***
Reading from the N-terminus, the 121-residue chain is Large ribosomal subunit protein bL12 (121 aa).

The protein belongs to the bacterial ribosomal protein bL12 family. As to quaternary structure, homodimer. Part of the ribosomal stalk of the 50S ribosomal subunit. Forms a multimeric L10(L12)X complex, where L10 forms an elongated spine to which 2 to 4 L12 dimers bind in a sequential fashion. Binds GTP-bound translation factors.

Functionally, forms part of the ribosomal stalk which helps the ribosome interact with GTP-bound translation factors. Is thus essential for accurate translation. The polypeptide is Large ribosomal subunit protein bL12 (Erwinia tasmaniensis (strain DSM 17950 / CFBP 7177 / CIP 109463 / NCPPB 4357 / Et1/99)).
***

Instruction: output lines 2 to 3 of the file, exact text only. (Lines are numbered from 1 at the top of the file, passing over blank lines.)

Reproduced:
The protein belongs to the bacterial ribosomal protein bL12 family. As to quaternary structure, homodimer. Part of the ribosomal stalk of the 50S ribosomal subunit. Forms a multimeric L10(L12)X complex, where L10 forms an elongated spine to which 2 to 4 L12 dimers bind in a sequential fashion. Binds GTP-bound translation factors.

Functionally, forms part of the ribosomal stalk which helps the ribosome interact with GTP-bound translation factors. Is thus essential for accurate translation. The polypeptide is Large ribosomal subunit protein bL12 (Erwinia tasmaniensis (strain DSM 17950 / CFBP 7177 / CIP 109463 / NCPPB 4357 / Et1/99)).